C       10.0.0.0/24 is directly connected, Ethernet0/0 
O IA    10.0.1.0/24 [110/20] via 10.0.0.4, 00:23:49, Ethernet0/0 
C       10.255.255.1/32 is directly connected, Loopback0 
O IA    10.255.255.4/32 [110/11] via 10.0.0.4, 00:23:49, Ethernet0/0 
     192.168.255.0/32 is subnetted, 3 subnets 
O       192.168.255.3 [110/11] via 192.168.0.3, 00:26:09, Ethernet1/0 
O       192.168.255.2 [110/11] via 192.168.0.2, 00:26:09, Ethernet1/0 
C       192.168.255.1 is directly connected, Loopback1 
C    192.168.0.0/24 is directly connected, Ethernet1/0 
O    192.168.1.0/24 [110/20] via 192.168.0.3, 00:26:09, Ethernet1/0 

This is the command output of the show ip route command for R2.

r2#show ip route 
 
Codes: C - connected, S - static, I - IGRP, R - RIP, M - mobile, B - BGP 
       D - EIGRP, EX - EIGRP external, O - OSPF, IA - OSPF inter area 
       N1 - OSPF NSSA external type 1, N2 - OSPF NSSA external type 2 
       E1 - OSPF external type 1, E2 - OSPF external type 2, E - EGP 
       i - IS-IS, L1 - IS-IS level-1, L2 - IS-IS level-2, ia - IS-IS inter area 
       * - candidate default, U - per-user static route, o - ODR 
       P - periodic downloaded static route 
 

!--- The gateway of last resort is not set. 

 
     10.0.0.0/8 is variably subnetted, 5 subnets, 2 masks 
C       10.255.255.2/32 is directly connected, Loopback0 
C       10.0.0.0/24 is directly connected, Ethernet0/0 
O E2    10.0.1.0/24 [110/20] via 192.168.0.1, 00:25:34, Ethernet1/0 
O E2    10.255.255.1/32 [110/1] via 192.168.0.1, 00:25:34, Ethernet1/0 
O E2    10.255.255.4/32 [110/11] via 192.168.0.1, 00:25:34, Ethernet1/0 
     192.168.255.0/32 is subnetted, 3 subnets 
O       192.168.255.3 [110/11] via 192.168.0.3, 00:26:45, Ethernet1/0 
C       192.168.255.2 is directly connected, Loopback1 
O       192.168.255.1 [110/11] via 192.168.0.1, 00:26:45, Ethernet1/0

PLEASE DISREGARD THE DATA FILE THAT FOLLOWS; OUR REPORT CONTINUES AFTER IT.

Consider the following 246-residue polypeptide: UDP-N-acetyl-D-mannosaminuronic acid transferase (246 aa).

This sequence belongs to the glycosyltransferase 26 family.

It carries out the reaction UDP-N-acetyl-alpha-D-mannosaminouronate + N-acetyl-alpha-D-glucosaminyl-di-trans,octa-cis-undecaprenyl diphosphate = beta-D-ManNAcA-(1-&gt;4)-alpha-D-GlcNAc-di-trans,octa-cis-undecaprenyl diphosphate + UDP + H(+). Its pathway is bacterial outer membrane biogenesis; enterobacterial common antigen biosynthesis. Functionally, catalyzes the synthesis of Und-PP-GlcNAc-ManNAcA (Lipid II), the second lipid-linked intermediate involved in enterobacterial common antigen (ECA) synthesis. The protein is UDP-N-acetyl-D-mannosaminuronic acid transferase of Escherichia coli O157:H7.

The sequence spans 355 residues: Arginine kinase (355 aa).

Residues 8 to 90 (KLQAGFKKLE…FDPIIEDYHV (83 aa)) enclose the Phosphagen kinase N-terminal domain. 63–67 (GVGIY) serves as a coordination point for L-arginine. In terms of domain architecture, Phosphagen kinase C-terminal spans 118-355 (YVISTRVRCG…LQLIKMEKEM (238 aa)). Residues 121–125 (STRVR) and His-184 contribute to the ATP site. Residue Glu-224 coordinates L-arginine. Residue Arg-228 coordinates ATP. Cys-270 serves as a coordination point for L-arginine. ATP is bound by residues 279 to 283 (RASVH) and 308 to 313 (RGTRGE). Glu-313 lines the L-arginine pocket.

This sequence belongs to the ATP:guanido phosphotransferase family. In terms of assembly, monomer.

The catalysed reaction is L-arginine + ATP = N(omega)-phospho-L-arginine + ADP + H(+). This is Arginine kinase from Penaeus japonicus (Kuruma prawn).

C    192.168.0.0/24 is directly connected, Ethernet1/0 
O    192.168.1.0/24 [110/20] via 192.168.0.3, 00:26:45, Ethernet1/0 

Why Does This Problem Occur?

When enabling multiple OSPF processes on a router, from the software perspective, the processes are independent. OSPF protocol, inside one OSPF process, always prefers the Internal route over the External route. However, OSPF does not do any OSPF route selection between processes (for instance, OSPF metrics and route types are not taken into account, when deciding the route of which process should be installed into the routing table).

There is no interaction betweeen different OSPF processes, and the tie-breaker is the administrative distance. Thus, since both OSPF processes have a default administrative distance of 110, the first process trying to install that route makes it into the routing table. Therefore, adminstrative distance for routes from different OSPF processes must be configured, so that routes of certain OSPF processes are preferred over routes of another process by human intention, and not as a matter of chance.

For more information on administrative distance, refer to What is Administrative Distance. For more information on how a Cisco router selects which routes to place in the routing table, refer to Route Selection in Cisco Routers.

Solutions

Solution 1

Since we know that in the above case, the routers are selecting the best route based on administrative distance, the logical way to prevent this behavior is to increase the administrative distance of the external routes in OSPF 2. This way, routes learned via OSPF 1 will always be preferred over external routes redistributed from OSPF 1 into OSPF 2. This is done using the sub-router configuration command distance ospf external <value> as shown in the configurations below.

R1
hostname r1  
!  
ip subnet-zero  
!  
interface Loopback0  
 ip address 10.255.255.1 255.255.255.255  
!  
interface Loopback1  
 ip address 192.168.255.1 255.255.255.255  
!  
interface Ethernet0/0  
 ip address 10.0.0.1 255.255.255.0  
!  
interface Ethernet1/0  
 ip address 192.168.0.1 255.255.255.0  
!  
router ospf 1  
 router-id 10.255.255.1  
 log-adjacency-changes  
 passive-interface Loopback0  
 network 10.0.0.0 0.0.0.255 area 0  
 network 10.255.255.1 0.0.0.0 area 0  
!  
router ospf 2  
 router-id 192.168.255.1  
 log-adjacency-changes  
 redistribute ospf 1 subnets match internal  
 passive-interface Loopback1  
 network 192.168.0.0 0.0.0.255 area 0  
 network 192.168.255.1 0.0.0.0 area 0  
 distance ospf external 115  

!--- Increases the administrative distance of external 
!--- routes to 115. 

!  
ip classless  
!  
end 

R2
hostname r2  
!  
ip subnet-zero  
!  
interface Loopback0